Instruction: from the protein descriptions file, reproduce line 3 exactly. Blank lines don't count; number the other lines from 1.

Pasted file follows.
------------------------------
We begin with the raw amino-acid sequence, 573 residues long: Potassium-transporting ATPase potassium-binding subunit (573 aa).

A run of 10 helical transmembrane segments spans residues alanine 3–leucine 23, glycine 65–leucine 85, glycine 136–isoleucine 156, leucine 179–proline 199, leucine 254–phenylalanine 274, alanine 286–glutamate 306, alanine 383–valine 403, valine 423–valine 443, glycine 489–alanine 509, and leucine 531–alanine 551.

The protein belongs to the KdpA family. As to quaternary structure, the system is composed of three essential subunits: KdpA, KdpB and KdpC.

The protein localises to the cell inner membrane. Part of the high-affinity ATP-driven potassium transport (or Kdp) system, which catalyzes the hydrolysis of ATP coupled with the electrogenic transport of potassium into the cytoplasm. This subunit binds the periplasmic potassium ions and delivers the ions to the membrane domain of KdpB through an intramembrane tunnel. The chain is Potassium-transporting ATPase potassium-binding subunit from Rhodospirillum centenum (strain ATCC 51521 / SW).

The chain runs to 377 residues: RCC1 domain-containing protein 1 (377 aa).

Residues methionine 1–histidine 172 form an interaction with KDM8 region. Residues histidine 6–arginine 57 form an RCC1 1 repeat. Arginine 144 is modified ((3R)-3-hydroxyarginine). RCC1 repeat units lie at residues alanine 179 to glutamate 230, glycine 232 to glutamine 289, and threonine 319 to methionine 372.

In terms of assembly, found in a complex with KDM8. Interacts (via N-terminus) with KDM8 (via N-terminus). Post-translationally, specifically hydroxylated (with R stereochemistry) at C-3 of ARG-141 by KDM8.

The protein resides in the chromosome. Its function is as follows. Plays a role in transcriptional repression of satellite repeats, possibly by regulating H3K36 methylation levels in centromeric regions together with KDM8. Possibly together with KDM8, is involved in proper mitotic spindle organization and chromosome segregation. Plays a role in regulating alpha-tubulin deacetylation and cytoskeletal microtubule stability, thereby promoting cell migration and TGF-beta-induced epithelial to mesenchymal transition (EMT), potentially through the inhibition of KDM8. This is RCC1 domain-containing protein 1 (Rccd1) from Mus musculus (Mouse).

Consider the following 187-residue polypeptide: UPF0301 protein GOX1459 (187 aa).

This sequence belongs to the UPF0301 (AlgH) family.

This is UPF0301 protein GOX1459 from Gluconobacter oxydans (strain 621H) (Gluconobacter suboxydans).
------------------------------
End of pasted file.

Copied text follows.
The protein belongs to the KdpA family. As to quaternary structure, the system is composed of three essential subunits: KdpA, KdpB and KdpC.